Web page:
The 1,063-foot-long aircraft carrier USS Forrestal was scheduled to arrive early this morning at the jetties marking the entrance to the Port of Brownsville ship channel.
The historic vessel’s final destination is All Star Metals’ ship-recycling facility, where it will be dismantled and sold for scrap.
The first of the Navy’s “supercarriers,” the Forrestal was launched in 1954 from Newport News Shipbuilding and Drydock Co. in Virginia and commissioned in 1955. Officially, the vessel is no longer named “USS Forrestal” since being decommissioned and struck from the Naval Vessel Register in 1993.
Last October, the Naval Sea Systems Command announced that All Star Metals was awarded the Navy contract to dismantle the Forrestal, named for James Forrestal, secretary of defense during the Truman administration.
The vessel was the lead ship of the Forrestal-class of carriers, which also included the USS Independence, the USS Ranger and the USS Saratoga, all of which have been decommissioned and designated for dismantling.
The Forrestal departed the Navy’s inactive vessel facility at Philadelphia early on the morning of Feb. 4, under tow by the vessel Lauren Foss, which All Star Metals contracted to do the job.
At least a few veterans who served on the Forrestal were expected to gather to watch its arrival this morning. In recognition of the 3,500 men and women who served aboard the ship, All Star Metals is planning a small, invitation-only event on Feb. 28 for local officials, dignitaries and a few others, including representatives from the USS Forrestal Association.
On March 1, All Star Metals will host an open visitation at its facility from 9 a.m. to noon for community members, veterans and members of the USS Forrestal Association. The vessel itself will be off limits due to Navy restrictions (the vessel remains Navy property until dismantling is complete).
In conjunction with the March 1 visitation, the USS Forrestal Association will hold an off-site event beginning at 1 p.m. For details, visit www.uss-forrestal.com.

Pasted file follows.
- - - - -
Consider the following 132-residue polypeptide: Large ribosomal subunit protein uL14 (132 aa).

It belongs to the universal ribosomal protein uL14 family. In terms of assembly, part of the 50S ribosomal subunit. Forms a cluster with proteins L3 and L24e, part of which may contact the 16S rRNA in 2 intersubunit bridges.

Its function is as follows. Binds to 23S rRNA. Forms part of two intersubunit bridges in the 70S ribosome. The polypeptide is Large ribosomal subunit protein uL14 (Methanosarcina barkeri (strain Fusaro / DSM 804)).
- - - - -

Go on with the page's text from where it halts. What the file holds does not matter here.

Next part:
The Navy paid a symbolic value of $0.01 to All Star Metals to have the mothballed carrier towed and scrapped. The ship recycler assumes all the risks and costs of towing the vessel, with the aim of recovering the costs and making a profit through sale of the scrap.
On Feb. 5, Sen. John McCain, probably the Forrestal’s most famous veteran, released a statement in which he recalled a catastrophic fire that took place aboard the vessel during the Vietnam War on July 29, 1967. The incident nearly cost the future senator and presidential candidate his life.
The Forrestal had been launching air strikes against the North Vietnamese from the Gulf of Tonkin when a Zuni rocket accidentally fired from an F-4 Phantom, striking McCain’s A-4 Skyhawk and rupturing the plane’s fuel tank.
The resulting fire and explosions killed 134 of his shipmates, injured 161 more, destroyed more than 20 aircraft and badly damaged the carrier to the tune of $72 million. The Forrestal was in dry dock at Norfolk Naval Shipyard for several months while repairs were carried out.
McCain wrote that the Forrestal, which featured the first steam catapult, angled flight deck and optical landing systems, “represented American ingenuity and shipbuilding excellence.”
He noted that during its 38 years of service the Forrestal and its attached air wings took part in missions all over the globe, including “dozens of NATO operations, overseas deployments, patrol missions and strategic port visits around the Atlantic and Sixth Fleets.”
“I will always remember and honor my brave comrades who died in the Forrestal fire,” McCain wrote. “Although the ship is being towed to Brownsville, Texas, to be physically dismembered, her legacy, the bonds forged and memories created among shipmates will live forever. I bid her a final ‘fair winds and following seas.’”
Source: Brownsville herald. 17 February 2014http://www.brownsvilleherald.com/news/local/article_465ef678-9855-11e3-8b14-001a4bcf6878.html